How you can make your 401k plan cleaner

You worry about climate change, you feel like you have done a lot to make your life greener already, and yet, you've found out that your savings are probably just as bad as your consumption. Here are some hints as to what you can do about it.

Note that this is written in a US context, specifically for individuals who have a 401k plan through their (current or past) employer. If this is not you, the concepts should still apply, but you will need to adapt them to your local context.

Mandatory disclaimer: This post should be read as an educational document. None of what follows should be considered as formal financial advice. It is important that you understand the consequences of the changes you make to your retirement plans and other investments, as these can lead to loss of financial value. This article is written from a non-financial value perspective, and while I do believe that moving away from fossil-fuel investments makes sense financially, it is up to you to figure out the financial consequences for yourself.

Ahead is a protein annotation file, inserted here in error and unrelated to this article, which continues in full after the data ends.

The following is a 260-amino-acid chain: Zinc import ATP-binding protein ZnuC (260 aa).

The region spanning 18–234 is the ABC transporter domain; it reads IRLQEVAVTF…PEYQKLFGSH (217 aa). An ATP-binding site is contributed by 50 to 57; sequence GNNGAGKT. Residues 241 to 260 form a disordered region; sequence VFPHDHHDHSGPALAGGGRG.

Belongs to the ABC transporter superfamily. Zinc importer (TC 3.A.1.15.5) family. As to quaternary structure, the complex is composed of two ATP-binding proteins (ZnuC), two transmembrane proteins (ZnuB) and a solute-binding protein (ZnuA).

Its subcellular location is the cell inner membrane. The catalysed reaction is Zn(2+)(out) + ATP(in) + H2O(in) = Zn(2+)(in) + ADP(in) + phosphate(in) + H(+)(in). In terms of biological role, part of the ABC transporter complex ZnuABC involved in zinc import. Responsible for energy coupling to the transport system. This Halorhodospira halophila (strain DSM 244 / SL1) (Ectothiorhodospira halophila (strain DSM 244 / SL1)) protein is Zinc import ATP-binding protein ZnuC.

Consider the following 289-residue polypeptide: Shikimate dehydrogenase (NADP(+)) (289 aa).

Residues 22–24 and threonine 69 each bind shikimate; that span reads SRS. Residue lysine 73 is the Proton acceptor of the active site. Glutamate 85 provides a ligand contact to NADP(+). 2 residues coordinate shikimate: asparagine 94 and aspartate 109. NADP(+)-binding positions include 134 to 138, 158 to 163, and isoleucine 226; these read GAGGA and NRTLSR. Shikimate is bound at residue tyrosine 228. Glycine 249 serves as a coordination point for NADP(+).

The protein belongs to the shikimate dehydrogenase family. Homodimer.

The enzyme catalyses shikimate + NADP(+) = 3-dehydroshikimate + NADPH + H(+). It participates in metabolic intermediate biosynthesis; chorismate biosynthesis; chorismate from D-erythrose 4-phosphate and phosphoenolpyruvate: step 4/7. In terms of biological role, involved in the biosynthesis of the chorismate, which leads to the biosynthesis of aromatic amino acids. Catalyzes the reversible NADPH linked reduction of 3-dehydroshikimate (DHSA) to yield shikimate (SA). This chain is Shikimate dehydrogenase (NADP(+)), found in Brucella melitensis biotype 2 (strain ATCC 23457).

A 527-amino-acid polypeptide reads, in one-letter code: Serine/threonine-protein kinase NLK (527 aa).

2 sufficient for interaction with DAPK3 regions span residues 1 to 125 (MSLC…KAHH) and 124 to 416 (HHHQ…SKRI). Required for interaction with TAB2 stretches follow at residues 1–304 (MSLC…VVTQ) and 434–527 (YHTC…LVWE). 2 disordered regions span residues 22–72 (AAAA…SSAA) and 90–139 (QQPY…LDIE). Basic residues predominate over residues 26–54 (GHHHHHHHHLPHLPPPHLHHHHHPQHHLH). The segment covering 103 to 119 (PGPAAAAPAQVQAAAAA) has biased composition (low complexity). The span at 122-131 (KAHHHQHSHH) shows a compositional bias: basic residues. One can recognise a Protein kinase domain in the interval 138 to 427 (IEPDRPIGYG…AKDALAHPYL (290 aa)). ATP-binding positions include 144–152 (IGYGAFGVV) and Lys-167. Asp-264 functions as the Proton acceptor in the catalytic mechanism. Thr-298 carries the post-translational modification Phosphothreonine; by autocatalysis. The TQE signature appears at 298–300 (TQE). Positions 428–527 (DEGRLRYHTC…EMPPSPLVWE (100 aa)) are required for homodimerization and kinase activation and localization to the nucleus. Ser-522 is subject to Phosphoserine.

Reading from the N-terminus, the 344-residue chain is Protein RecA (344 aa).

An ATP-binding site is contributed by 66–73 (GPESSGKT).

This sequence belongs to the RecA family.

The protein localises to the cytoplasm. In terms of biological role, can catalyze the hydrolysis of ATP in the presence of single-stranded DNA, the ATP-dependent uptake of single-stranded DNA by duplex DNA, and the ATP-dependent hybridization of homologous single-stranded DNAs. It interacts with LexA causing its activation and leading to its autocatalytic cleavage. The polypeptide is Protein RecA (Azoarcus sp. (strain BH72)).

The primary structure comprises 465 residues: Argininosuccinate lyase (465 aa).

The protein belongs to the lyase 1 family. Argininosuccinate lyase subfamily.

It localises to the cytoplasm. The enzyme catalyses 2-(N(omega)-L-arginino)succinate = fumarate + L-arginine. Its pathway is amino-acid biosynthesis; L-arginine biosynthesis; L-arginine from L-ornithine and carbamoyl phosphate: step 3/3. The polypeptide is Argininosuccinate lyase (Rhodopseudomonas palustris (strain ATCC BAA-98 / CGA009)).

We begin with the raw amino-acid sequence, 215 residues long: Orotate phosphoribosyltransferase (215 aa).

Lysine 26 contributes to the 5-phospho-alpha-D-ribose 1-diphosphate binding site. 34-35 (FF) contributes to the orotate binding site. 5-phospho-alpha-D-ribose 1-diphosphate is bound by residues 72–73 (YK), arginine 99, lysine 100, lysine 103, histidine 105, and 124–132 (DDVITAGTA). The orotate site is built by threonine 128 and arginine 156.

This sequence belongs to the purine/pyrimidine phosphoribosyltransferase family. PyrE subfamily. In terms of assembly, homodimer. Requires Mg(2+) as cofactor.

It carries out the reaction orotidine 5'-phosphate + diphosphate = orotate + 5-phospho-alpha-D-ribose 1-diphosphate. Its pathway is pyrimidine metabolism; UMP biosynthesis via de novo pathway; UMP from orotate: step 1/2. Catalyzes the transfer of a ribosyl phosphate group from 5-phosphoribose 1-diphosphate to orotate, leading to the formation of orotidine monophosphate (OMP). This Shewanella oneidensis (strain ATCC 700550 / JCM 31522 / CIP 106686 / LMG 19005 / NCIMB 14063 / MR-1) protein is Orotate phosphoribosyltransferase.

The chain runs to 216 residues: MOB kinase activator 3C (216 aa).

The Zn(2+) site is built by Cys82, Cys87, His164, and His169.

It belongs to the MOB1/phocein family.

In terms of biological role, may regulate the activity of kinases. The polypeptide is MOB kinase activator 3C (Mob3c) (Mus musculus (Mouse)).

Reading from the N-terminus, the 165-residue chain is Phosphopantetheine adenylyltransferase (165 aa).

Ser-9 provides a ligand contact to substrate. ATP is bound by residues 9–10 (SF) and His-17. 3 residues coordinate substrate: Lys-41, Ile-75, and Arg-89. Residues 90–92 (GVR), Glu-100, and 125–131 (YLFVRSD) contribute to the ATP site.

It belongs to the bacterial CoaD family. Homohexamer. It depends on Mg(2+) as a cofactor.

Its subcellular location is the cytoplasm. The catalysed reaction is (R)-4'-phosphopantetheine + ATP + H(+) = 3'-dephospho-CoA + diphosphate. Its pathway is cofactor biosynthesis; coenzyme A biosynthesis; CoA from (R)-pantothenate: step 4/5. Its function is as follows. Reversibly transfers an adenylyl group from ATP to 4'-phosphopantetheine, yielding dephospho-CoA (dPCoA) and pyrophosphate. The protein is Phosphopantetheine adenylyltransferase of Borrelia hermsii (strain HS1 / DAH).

I will assume that you are starting in roughly the following situation:

  • you have a 401k plan (from past or current employment)
  • you worry about its climate impact (and possibly other impacts, the content of this piece applies in the same way)

How your plan contributes to climate change

It is not immediately obvious how money tucked away for your older days is connected to climate change. Here is a short summary of how a typical 401k plan functions.

The basic premise of your retirement is that each month, you put some money (and maybe your employer contributes some as well) into your plan. This money is then invested into funds, essentially big pools of money (a single fund can often hold several billions of dollars). These funds in turn invest into a set of companies, by buying shares, or bonds. The list of these companies is called the "portfolio". Your investments then grow as the value of these shares increases, or because the companies in the portfolio pay you dividends, or interest on the loans in the bonds.

If some of the companies in your portfolio make money from selling coal, your retirement plan is then funded (in part) by selling coal.

Measuring the impact of your plan

Today, unless you've taken specific measures to have a "clean" 401k plan, it is almost certain that yours includes investments into fossil fuels, probably somewhere between 5 and 10%.